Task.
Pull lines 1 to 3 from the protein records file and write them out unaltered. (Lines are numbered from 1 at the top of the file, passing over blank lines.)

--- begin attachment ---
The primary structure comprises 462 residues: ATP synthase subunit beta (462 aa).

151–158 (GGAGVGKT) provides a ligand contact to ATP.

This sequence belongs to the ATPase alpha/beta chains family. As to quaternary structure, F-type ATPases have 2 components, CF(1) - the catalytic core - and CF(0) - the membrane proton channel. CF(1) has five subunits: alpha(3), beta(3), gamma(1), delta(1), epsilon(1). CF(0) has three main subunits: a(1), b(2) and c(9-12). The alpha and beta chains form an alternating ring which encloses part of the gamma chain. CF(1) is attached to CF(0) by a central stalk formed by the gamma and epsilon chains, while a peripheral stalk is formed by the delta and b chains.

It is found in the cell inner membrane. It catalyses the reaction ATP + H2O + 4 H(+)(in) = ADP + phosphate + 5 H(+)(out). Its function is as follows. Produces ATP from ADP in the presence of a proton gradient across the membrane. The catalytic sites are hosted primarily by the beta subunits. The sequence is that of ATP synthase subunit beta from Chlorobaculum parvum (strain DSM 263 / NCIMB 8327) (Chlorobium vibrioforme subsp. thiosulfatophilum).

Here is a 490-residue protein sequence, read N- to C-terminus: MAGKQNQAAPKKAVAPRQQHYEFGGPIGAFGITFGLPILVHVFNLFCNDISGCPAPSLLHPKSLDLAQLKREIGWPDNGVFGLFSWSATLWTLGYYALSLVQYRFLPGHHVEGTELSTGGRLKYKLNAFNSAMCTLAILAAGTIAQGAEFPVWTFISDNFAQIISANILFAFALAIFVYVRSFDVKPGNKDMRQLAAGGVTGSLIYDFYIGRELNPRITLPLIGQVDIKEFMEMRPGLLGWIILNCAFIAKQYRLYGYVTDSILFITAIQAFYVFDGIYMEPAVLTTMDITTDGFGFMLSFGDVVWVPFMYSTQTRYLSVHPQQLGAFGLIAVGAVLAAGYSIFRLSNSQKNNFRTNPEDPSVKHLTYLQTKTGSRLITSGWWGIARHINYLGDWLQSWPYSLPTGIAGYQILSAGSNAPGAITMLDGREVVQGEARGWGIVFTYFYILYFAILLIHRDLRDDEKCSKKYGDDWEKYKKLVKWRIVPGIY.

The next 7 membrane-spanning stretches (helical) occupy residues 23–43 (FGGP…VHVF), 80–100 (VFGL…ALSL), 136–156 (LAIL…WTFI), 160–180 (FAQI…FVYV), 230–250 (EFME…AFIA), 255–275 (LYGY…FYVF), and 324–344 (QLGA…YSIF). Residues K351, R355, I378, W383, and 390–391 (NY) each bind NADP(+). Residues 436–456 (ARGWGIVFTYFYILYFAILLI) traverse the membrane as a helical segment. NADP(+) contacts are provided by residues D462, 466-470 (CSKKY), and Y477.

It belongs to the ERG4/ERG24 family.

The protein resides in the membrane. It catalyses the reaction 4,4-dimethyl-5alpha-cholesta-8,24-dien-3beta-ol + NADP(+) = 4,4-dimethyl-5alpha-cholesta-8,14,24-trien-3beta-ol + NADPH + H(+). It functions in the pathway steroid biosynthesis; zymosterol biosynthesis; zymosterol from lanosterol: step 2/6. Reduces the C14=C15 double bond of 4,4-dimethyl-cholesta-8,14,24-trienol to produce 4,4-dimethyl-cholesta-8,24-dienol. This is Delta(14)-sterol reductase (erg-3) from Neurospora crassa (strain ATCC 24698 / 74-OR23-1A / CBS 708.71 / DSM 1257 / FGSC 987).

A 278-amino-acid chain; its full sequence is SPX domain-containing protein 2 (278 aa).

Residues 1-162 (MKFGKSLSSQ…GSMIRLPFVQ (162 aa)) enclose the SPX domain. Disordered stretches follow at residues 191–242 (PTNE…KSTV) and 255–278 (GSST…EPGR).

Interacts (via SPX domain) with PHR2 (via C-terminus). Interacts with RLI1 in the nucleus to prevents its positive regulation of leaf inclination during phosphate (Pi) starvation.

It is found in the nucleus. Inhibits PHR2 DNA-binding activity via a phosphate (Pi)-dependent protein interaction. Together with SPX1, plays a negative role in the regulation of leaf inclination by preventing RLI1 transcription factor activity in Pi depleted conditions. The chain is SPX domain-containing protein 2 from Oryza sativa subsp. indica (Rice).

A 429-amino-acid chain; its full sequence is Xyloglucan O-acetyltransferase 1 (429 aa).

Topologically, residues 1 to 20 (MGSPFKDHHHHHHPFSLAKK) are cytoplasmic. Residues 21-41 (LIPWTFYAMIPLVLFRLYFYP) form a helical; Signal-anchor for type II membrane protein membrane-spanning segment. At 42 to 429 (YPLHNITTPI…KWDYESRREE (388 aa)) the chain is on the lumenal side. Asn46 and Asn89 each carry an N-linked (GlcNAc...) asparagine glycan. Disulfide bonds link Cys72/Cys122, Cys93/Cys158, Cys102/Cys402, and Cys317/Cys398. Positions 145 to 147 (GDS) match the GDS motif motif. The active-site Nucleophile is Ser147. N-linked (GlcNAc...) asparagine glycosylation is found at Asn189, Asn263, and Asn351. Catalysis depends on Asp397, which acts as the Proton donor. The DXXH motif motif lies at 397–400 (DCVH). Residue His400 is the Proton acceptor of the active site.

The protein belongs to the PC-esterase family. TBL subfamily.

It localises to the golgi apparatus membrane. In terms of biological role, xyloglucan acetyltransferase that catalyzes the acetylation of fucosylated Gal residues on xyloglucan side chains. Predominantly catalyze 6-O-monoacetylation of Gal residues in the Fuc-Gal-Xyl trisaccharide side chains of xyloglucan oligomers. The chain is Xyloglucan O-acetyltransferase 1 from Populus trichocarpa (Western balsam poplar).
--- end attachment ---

The primary structure comprises 462 residues: ATP synthase subunit beta (462 aa).

151–158 (GGAGVGKT) provides a ligand contact to ATP.

This sequence belongs to the ATPase alpha/beta chains family. As to quaternary structure, F-type ATPases have 2 components, CF(1) - the catalytic core - and CF(0) - the membrane proton channel. CF(1) has five subunits: alpha(3), beta(3), gamma(1), delta(1), epsilon(1). CF(0) has three main subunits: a(1), b(2) and c(9-12). The alpha and beta chains form an alternating ring which encloses part of the gamma chain. CF(1) is attached to CF(0) by a central stalk formed by the gamma and epsilon chains, while a peripheral stalk is formed by the delta and b chains.